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[lim-pid] /ˈlɪm pɪd/
clear, transparent, or pellucid, as water, crystal, or air:
We could see to the very bottom of the limpid pond.
free from obscurity; lucid; clear:
a limpid style; limpid prose.
completely calm; without distress or worry:
a limpid, emotionless existence.
Origin of limpid
First recorded in 1605-15, limpid is from the Latin word limpidus clear. See lymph, -id4
Related forms
limpidity, limpidness, noun
limpidly, adverb Unabridged
Based on the Random House Dictionary, © Random House, Inc. 2018.
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Examples from the Web for limpid
Contemporary Examples
Historical Examples
  • I believed in visions––in the deep, limpid, mysterious springs of conduct.

  • From it came the sound of a voice, limpid, clear, which Lennox knew and knew too was not Margaret's.

    The Paliser case Edgar Saltus
  • Birds called excitedly and flew exultantly about in the limpid air.

    Miss Pat at School

    Pemberton Ginther
  • Her eyes were soft and limpid, and they held an expression of dreaminess in their depths.


    Dorothy Whitehill
  • He is lacking in the limpid clarity of sheer light-heartedness.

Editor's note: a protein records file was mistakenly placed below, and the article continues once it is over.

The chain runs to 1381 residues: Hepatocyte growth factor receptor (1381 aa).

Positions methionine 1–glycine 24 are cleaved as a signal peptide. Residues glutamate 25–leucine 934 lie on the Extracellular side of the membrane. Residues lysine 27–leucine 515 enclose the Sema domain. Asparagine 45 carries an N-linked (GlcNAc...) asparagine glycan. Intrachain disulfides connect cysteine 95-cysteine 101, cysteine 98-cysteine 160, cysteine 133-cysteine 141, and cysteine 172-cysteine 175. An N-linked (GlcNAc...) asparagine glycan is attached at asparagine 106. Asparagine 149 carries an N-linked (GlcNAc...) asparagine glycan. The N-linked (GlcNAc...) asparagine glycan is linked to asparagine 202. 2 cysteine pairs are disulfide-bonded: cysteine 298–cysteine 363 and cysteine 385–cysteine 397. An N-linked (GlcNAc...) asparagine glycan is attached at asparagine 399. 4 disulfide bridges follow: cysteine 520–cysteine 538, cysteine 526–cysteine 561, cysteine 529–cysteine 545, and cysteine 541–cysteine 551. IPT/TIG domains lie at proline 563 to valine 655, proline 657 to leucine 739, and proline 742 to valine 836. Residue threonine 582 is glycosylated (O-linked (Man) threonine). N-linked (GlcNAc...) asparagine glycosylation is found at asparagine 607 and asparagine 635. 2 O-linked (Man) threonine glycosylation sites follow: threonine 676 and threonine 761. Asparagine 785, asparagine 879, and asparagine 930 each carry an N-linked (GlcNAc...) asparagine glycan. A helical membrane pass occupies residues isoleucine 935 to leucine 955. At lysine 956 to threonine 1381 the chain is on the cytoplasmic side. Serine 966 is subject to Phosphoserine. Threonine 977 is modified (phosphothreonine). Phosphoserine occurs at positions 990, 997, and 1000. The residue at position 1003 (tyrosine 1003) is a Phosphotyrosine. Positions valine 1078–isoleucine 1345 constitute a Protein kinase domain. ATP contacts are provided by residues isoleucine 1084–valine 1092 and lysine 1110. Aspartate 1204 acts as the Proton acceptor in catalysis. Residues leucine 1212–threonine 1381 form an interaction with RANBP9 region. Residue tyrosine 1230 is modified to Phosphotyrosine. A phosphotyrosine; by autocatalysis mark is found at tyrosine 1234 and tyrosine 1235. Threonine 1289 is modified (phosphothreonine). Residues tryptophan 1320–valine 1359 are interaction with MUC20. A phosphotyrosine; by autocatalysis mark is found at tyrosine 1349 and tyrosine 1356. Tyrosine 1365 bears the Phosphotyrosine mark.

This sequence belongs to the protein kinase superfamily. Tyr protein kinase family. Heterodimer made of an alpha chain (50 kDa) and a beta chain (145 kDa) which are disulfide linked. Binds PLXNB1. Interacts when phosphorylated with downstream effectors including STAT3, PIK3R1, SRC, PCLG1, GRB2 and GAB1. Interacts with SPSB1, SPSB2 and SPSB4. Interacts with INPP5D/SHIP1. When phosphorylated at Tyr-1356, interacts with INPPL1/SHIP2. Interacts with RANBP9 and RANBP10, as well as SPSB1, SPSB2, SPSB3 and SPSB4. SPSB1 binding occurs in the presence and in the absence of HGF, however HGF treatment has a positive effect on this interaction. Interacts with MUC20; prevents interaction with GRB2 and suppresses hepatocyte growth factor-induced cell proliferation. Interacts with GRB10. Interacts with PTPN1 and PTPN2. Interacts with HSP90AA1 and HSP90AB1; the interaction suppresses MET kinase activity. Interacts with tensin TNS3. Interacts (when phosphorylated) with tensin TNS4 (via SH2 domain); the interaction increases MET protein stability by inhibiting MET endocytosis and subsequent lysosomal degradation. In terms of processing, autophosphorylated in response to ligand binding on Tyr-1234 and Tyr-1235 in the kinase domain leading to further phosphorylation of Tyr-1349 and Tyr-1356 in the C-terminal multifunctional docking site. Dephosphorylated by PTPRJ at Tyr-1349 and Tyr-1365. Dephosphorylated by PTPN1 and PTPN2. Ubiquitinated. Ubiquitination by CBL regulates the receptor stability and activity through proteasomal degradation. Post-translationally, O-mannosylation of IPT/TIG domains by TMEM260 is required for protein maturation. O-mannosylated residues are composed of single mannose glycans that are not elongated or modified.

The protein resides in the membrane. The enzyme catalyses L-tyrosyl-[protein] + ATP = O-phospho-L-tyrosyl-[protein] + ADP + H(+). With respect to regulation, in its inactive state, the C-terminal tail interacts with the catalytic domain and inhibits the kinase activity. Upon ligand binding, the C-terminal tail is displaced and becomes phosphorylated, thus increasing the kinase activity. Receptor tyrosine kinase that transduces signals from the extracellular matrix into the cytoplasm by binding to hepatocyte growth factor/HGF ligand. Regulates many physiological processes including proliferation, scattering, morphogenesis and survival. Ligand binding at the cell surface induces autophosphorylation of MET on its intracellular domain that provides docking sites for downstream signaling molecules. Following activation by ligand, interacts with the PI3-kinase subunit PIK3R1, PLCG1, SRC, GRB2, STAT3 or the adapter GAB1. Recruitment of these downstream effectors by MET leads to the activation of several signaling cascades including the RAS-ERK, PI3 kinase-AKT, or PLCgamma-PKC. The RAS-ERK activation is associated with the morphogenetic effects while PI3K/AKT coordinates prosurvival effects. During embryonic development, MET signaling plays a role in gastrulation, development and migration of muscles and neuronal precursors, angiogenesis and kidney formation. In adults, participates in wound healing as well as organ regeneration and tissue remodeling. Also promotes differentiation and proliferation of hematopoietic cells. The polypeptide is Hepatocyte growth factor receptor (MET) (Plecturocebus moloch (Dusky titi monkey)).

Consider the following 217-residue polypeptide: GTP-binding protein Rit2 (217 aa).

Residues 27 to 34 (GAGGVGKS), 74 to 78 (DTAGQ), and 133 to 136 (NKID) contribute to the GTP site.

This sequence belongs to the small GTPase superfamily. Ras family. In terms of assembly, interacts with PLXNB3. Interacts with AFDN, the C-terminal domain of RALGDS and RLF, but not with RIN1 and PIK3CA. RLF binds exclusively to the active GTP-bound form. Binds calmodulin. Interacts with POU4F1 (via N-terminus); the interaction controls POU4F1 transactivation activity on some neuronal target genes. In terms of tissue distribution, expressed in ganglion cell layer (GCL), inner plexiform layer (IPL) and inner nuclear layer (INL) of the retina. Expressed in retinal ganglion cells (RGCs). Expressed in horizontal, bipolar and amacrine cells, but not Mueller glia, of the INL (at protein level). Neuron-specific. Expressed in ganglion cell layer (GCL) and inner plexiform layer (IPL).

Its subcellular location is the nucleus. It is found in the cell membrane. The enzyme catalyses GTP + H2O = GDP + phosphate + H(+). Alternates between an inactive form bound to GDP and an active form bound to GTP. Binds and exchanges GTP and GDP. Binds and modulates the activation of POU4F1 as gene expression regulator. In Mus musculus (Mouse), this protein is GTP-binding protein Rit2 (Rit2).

Maxim Gorki

    Hans Ostwald
  • limpid: clear and transparent: applied to wings and ornamentation.

  • The water is of great depth, limpid, and supplied from a thousand springs.

    The Pioneers James Fenimore Cooper
  • Forrester looked at her limpid blue eyes and her lovely face.

    Pagan Passions Gordon Randall Garrett
  • The draining of a well so limpid was the easiest thing in the world.

    Little Novels of Italy Maurice Henry Hewlett
British Dictionary definitions for limpid


clear or transparent
(esp of writings, style, etc) free from obscurity
calm; peaceful
Derived Forms
limpidity, limpidness, noun
limpidly, adverb
Word Origin
C17: from French limpide, from Latin limpidus clear
Collins English Dictionary - Complete & Unabridged 2012 Digital Edition
© William Collins Sons & Co. Ltd. 1979, 1986 © HarperCollins
Publishers 1998, 2000, 2003, 2005, 2006, 2007, 2009, 2012
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Word Origin and History for limpid

c.1600, from French limpide (15c.) and directly from Latin limpidus "clear," from limpa "water goddess, water;" probably cognate with lympha "clear liquid" (see lymph). Related: Limpidly.

Online Etymology Dictionary, © 2010 Douglas Harper
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